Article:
It may be that director Mike Newell didn't trust us to keep up and we had to be told plot points and exposition passed as dialogue. He might not have even trusted us to get the symbolism of an army invading a world that had not attacked them to stop alleged weapons from getting in the wrong hands but in really going after something of greater worth. I have no conclusive proof that there was any attempt to suggest real-life events, but if it did, it only draws away from the fun that it was aiming for if a video-game film is trying to say something more. This is tolerable, but what is just flat-out bizarre is all the British accents in Persia. Gyllenhaal in particular speaks with this faux-British tones that only draw more attention to the fact that he is in fact American. This is only part of the problem in his performance: there are moments when Gyllenhaal appears genuinely flustered and confused. Instead of a sure young man of action, we get a guy who just seems to stumble from one situation to another with no forethought into either how he got in or how to get out. I could not distinguish between either of Dastan's royal brethren, and the fact that they were so interchangeable leads one to conclude that they were really unnecessary to the overall plot. Arterton's Princess was uneven: at times she was a spoiled girl who had a high opinion of herself and others she was a shrewd and feisty equal to Dastan and yet other times she was almost hopelessly naive. As for SIR Ben Kingsley, it's hard to think he was taking any of this seriously so one shouldn't be too harsh on him.
The special effects were nothing extraordinary or amazing. In fact, they were almost creepy--Gyllenhaal looks frightening when he suspends time, and the Hassassins sent to go after Dastan and Tam-Tam were like the Princes or Sheik Amar's crew: indistinguishable. (Side note: I wonder why in the Hassassins' temple there is a Whirling Dervish dressed all in black since from what I understand the Dervish is from the Sufi branch of Islam which is a more mystical and contemplative form of the Muslim religion. The idea of a peaceful mystic performing an intimate act of prayer within the halls of a temple to quasi-Satanic killers is just odd, but I suppose the mish-mash of Middle-Eastern/Persian/Islamic cultures is par for the course in a film like Prince of Persia). Harry Gregson-Williams' score was vaguely-Arabic in sound, but it was a constant presence throughout the film, doing what a musical score is NOT suppose to do: draw attention to itself.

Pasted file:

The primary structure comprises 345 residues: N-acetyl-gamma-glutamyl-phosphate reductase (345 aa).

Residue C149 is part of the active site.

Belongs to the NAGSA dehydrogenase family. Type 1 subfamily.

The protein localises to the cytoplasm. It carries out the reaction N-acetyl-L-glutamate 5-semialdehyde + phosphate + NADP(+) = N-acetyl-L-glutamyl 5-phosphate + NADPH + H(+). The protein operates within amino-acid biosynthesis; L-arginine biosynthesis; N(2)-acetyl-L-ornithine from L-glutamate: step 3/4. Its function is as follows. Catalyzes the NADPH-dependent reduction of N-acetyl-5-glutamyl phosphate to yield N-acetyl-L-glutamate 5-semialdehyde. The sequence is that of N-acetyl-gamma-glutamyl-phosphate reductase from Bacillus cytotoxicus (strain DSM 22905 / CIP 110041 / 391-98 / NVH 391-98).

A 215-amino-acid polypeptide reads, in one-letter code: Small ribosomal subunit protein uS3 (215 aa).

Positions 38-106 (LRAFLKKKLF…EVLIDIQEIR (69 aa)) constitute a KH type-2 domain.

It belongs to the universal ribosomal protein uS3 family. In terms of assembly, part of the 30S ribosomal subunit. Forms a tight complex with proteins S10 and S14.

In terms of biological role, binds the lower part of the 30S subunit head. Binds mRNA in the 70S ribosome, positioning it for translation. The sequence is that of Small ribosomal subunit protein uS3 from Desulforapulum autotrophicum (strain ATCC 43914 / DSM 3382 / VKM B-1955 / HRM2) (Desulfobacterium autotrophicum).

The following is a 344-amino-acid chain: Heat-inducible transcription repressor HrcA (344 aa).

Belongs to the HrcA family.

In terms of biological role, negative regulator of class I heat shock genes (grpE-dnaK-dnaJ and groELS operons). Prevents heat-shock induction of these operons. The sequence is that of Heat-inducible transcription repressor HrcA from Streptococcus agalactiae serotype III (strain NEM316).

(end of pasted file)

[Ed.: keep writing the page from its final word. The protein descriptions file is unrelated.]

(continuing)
There were so many elements that Prince of Persia had were silly: I sat there thinking, 'Really? An OSTRICH race?' 'Really? Girls serving drinks at said ostrich race looking like Vegas waittresses?' The ending was really what killed the film: Dastan stabs himself in front of the new King Tus and then Tus hits the button to find he can quite literally turn the sands of time back, thus bringing our hero (and star for any sequel) back to life. Not that it does Tus any good to know what is going on. As it stands, after finally entering the temple (which I guess would be the final level), what we get is the Ultimate Deus Ex Machina (ie. a cop-out), where we go almost back to the very beginning. That kind of plot device is so abhorrent--it means that basically everything is resolved and all the characters long dead are now magically back to life. We all could ask basically then what was the point of going through all this if we're just going to have everything taken care of as if nothing had happened (and in a sense, it never has), but if there is to be a sequel (and the title, complete with colon, implies there is), why invest any interest in the characters if the dagger will solve all their problems?
I hope Jake Gyllenhaal had fun showing off his new physique and that he can play something other than a tortured individual (see examples: Brokeback Mountain, Brothers). He I'm sure had fun preparing for the role by playing video games. As it stands, though not very exciting or funny or interesting, I'd rather this Prince of Persia be A bomb than have the current Prince of Persia have THE bomb.